Architectural mockup influenced design of Behrend’s new Erie Hall

A contractor installs material on an architectural mockup at Penn State Behrend.

The team that designed Penn State Behrend's new Erie Hall used an architectural mockup to test the color and fit of the materials they selected.

Credit: Penn State Behrend

ERIE, Pa. — Five months before contractors hung fiber-cement siding on the walls of the new Erie Hall, the $28.2 million fitness and recreation center that will soon open at Penn State Behrend, they put several panels on an architectural mockup — a 10-foot-tall model that was built to test the colors and fit of the materials that had been selected for the project.

The look wasn’t quite right. The architects had selected two shades for the siding, which sits on a stone base on the new building’s exterior walls. The black panels looked good, but the gray panels, which would be used in narrower spaces on the building’s north and east walls, were lighter than expected.

“Early in the design process, when we pick the materials that we want to work with, we’re looking at them on a small scale — basically, my iPad,” said Sally Ferrell, the lead architect on the project. “That doesn’t always translate, on-site. You need to see the building in context — how the trees shade it, and the texture and play of colors as the light changes. The building will look different in the rain and shade and snow than it does on a sunny day.”

After seeing the mockup, the Erie Hall team chose a darker gray for the siding.

“That’s how the process should work,” said Ferrell, a 2014 Penn State graduate who is now based in Boston, with Sasaki Associates. “If the mockup looks good, it’s an affirmation of the design. If there is a problem, however, you want to know that early on, before you get too far into the construction.”

Ferrell used the mockup to select the mortar that would be used near the building’s stone base. Masons used it to test-fit samples of the stone, checking the angle of the cuts and the seam where the stone connected to the siding.

“The transitions on a building — the corners, and the points where different materials connect — can be tricky,” Ferrell said. “A lot of that can be worked out on the mockup.”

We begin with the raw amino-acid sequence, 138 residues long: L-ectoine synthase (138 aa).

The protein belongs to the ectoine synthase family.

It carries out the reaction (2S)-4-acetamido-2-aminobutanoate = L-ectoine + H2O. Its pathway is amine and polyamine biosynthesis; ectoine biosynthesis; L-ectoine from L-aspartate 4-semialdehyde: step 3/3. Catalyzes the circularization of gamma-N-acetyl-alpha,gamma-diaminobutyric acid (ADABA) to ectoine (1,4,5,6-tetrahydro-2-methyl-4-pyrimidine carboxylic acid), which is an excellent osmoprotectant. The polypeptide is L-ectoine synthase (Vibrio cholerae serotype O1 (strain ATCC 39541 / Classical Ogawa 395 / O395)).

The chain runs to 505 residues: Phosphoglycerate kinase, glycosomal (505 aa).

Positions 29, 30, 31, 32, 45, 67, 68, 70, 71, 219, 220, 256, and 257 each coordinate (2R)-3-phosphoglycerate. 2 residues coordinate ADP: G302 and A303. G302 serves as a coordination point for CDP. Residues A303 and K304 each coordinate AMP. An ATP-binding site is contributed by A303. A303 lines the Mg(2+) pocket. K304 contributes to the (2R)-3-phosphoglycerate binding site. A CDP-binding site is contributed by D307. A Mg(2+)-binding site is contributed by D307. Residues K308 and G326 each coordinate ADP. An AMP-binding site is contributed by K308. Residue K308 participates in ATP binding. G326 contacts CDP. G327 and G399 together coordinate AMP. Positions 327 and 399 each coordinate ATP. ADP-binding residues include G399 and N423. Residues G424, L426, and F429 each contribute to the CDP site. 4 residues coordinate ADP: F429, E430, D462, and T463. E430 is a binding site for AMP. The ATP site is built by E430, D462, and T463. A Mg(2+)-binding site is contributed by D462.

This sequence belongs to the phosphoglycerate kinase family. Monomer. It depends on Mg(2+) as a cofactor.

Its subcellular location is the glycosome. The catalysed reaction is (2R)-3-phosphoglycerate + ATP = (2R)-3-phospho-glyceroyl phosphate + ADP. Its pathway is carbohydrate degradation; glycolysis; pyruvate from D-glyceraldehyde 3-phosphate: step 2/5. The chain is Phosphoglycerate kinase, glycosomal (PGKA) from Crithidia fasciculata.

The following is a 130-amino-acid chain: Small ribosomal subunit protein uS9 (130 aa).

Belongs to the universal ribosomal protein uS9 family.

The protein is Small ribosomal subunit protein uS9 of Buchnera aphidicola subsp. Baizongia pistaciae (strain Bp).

To accurately model a building’s look, architects try to place mockups on or near the construction site. For previous projects at Penn State Behrend, including the construction of Trippe Hall and the renovation and expansion of the Federal House, the new home for the Susan Hirt Hagen Center for Community Outreach, Research and Evaluation (CORE), the project teams built the mockups on the work sites, inside the construction fencing.

For Erie Hall, which is near the entrance to the Behrend campus and is certain to be a hub of student activity, the project managers wanted a more visible mockup. They chose a space next to Metzgar Center, where prospective students begin their tours of the college.

“This project moved forward because of a financial commitment by our students, who saw a need for more recreational space and committed funding from the Student Initiated Fee to make that happen,” said Ken Miller, senior director of administration and student affairs. “The mockup was a way to keep the campus engaged, and to allow more people to see the design and material choices that go into building a facility like this.”

Many of the students he talked with didn’t initially understand the purpose of the mockup. Some thought it was a guard shack, or a walk-up booth for an ATM.

“It served an architectural purpose, and it helped us anticipate and correct some issues with the construction,” Miller said. “It also created opportunities for us to talk about the project and get students excited about what’s to come. As different features were added to the mockup, we got a better sense of how this building would take shape and how much it will change our students’ experience here.”